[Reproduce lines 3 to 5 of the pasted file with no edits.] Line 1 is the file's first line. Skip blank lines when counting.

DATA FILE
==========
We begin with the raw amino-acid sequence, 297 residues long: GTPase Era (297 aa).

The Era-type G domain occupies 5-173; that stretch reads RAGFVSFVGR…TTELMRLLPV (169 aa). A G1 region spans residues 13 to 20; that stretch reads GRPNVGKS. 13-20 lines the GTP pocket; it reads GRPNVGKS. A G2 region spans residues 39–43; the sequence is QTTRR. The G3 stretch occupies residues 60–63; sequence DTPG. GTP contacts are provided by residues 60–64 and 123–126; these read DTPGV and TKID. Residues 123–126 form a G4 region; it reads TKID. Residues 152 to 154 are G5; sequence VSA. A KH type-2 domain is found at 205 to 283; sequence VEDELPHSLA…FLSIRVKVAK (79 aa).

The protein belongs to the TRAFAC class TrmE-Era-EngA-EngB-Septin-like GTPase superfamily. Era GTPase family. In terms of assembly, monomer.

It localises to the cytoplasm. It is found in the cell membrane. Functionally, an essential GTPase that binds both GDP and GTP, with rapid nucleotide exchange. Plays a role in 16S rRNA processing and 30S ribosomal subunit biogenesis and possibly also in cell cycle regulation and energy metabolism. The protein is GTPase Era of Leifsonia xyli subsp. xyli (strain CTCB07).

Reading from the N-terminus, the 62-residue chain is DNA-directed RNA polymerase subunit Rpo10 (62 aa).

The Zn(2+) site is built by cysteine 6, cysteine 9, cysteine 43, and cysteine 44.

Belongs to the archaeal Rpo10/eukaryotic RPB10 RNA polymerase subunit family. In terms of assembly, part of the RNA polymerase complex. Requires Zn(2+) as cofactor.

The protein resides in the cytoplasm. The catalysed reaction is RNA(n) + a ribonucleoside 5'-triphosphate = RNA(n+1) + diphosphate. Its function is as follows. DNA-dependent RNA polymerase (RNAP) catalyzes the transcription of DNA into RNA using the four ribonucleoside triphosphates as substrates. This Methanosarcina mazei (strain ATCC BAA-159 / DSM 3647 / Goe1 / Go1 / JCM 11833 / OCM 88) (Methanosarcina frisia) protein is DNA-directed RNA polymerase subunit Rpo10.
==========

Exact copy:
The protein belongs to the TRAFAC class TrmE-Era-EngA-EngB-Septin-like GTPase superfamily. Era GTPase family. In terms of assembly, monomer.

It localises to the cytoplasm. It is found in the cell membrane. Functionally, an essential GTPase that binds both GDP and GTP, with rapid nucleotide exchange. Plays a role in 16S rRNA processing and 30S ribosomal subunit biogenesis and possibly also in cell cycle regulation and energy metabolism. The protein is GTPase Era of Leifsonia xyli subsp. xyli (strain CTCB07).

Reading from the N-terminus, the 62-residue chain is DNA-directed RNA polymerase subunit Rpo10 (62 aa).